"Tell me I have led a good life. Tell me I am a good man." James Ryan in Saving Private Ryan
Everybody has a story. Each person is a unique individual conjoined with generations past. Everyone has a storyline uniquely his own, yet with commonalities to the whole. Through stories (history) we form our identity. The quest for identity, position, purpose and significance encompasses our lifelong journey.
Children love to hear accounts of their birth or antics over and over as a way saying, “Confirm to me again who I am and that I matter”. Whether the exploits are accurate or not is not germane to its influence. They need to know that the fairy tale doesn’t change.
As life nears the end many query, as did aging James Ryan in the movie Saving Private Ryan, “Tell me I have led a good life. Tell me I’m a good man.” Confirm to me that my life has had purpose.
The irony remains that most of us know ourselves only by hearsay. Hearsay - through stories told to us about us when we were younger (forgotten or were unaware), through current communication of what others say to us about us (whether we agree, disagree or are yet unaware), or through what we presume (correctly or incorrectly) that others say or think about us.
A fish does not know he is in a cocoon of water. Likewise, we are born into a culture cocoon of sorts; neutral - neither good nor bad - they just are. They include beliefs, creeds, rules and regulations by which we order our lives. These bonds surround and define us. This is who we are, what we believe, what we stand for and what we do.
Yet we are too unique to have a cookie-cutter identity. People reorganize their stories according to how they imagine their lives should be. Do not foolishly discard your story as that would leave you open and venerable. To disavow your cocoon boundaries is to cease to exist. Yet to hold on too tight stifles and prevents growth. The cost is your true identity.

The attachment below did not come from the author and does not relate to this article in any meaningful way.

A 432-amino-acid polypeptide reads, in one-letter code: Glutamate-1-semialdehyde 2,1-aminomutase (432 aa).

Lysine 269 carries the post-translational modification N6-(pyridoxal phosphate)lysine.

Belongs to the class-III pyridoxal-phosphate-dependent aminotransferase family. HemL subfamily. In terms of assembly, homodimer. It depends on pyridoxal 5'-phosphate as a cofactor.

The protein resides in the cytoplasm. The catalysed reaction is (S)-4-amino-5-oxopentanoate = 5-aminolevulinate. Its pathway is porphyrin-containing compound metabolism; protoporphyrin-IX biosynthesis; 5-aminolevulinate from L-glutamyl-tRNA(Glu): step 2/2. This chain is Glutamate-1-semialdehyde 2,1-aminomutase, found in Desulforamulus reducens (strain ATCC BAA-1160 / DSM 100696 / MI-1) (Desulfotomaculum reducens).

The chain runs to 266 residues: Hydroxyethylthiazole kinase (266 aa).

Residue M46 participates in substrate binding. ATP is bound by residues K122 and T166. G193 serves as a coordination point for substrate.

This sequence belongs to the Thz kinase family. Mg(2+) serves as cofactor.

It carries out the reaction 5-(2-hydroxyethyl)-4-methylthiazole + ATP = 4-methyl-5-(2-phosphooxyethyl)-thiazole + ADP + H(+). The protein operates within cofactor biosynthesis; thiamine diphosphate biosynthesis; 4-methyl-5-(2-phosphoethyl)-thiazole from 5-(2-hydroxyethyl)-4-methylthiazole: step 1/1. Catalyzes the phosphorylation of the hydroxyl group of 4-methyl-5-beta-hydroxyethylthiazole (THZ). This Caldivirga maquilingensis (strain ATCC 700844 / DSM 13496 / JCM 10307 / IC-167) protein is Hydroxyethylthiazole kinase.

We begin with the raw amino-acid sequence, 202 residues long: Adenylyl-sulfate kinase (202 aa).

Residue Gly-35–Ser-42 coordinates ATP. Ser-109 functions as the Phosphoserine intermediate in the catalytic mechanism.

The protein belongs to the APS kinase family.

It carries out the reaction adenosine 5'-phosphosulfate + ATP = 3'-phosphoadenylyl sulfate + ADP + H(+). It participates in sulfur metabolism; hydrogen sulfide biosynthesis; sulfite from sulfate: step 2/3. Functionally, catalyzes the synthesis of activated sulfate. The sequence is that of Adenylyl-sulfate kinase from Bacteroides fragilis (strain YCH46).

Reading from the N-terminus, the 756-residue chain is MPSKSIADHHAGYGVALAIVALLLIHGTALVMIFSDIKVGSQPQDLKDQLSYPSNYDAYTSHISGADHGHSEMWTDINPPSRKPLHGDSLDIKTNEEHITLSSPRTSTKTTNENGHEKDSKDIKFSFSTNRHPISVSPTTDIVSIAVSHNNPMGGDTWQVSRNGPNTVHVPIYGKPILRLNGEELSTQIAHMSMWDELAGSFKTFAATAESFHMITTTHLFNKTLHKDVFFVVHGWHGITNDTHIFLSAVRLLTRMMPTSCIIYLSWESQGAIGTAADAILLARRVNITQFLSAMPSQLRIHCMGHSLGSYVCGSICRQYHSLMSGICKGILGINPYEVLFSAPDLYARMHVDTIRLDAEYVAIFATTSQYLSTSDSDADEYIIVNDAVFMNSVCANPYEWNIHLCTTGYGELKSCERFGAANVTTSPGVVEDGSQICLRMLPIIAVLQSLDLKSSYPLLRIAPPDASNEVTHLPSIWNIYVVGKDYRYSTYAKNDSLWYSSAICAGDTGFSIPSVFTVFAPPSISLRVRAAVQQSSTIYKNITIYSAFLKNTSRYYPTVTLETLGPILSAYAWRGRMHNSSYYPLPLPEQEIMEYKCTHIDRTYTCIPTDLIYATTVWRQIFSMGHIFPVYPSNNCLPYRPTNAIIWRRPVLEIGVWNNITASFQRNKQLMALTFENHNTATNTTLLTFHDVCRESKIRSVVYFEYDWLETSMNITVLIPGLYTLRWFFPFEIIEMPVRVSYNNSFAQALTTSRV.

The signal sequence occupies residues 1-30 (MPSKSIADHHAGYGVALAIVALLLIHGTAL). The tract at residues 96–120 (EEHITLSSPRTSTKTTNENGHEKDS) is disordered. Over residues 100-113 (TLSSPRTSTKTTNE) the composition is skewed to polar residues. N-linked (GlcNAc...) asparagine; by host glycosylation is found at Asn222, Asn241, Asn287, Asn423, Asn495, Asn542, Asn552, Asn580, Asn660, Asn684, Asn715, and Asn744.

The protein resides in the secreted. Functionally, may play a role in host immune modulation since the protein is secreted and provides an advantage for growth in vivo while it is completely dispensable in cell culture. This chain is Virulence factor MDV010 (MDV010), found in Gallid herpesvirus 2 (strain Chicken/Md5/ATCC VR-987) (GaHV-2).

We are a composite whole with many dimensions. You are who you are while at the same time fulfilling different roles, such as child, parent, sibling, neighbor, co-worker, leader, follower, golfer or gardener. When one is primarily in any of these roles, he is still all of himself only in a combined way specific to that situation.
No matter the cocoon in which one is reared (or are still swimming), no matter the current conditions economically, politically, socially or religiously, no matter one’s race, color, or creed, internal greatness is already within you. Although there is a lot to be said for the safety, nurturing and identity of culture, we limit our growth as individuals by remaining in any group-think environment. Holding loosely to one’s story can be a blessing. In traumatic situations such as war camps, those who shed their former identity are more likely to survive with resiliency mechanisms intact.
Perhaps we are the closest to the reality of who we are when our story unravels. We become authentic. We begin to see and understand things as closely to what is and what was and what will be. Look at today’s product in light of your storyline-to-date and with open vision to undeveloped potentialities. Allow this inward outlook to nurture wisdom and goodness.
Through meditation seek to become the person you are created to be. Find your greatness. Live your personal story to the blending and inner twining of an enjoyable and meaningful life.
For success coaching, counsel or speaking engagements, contact Mona at 254-749-6594 or firstname.lastname@example.org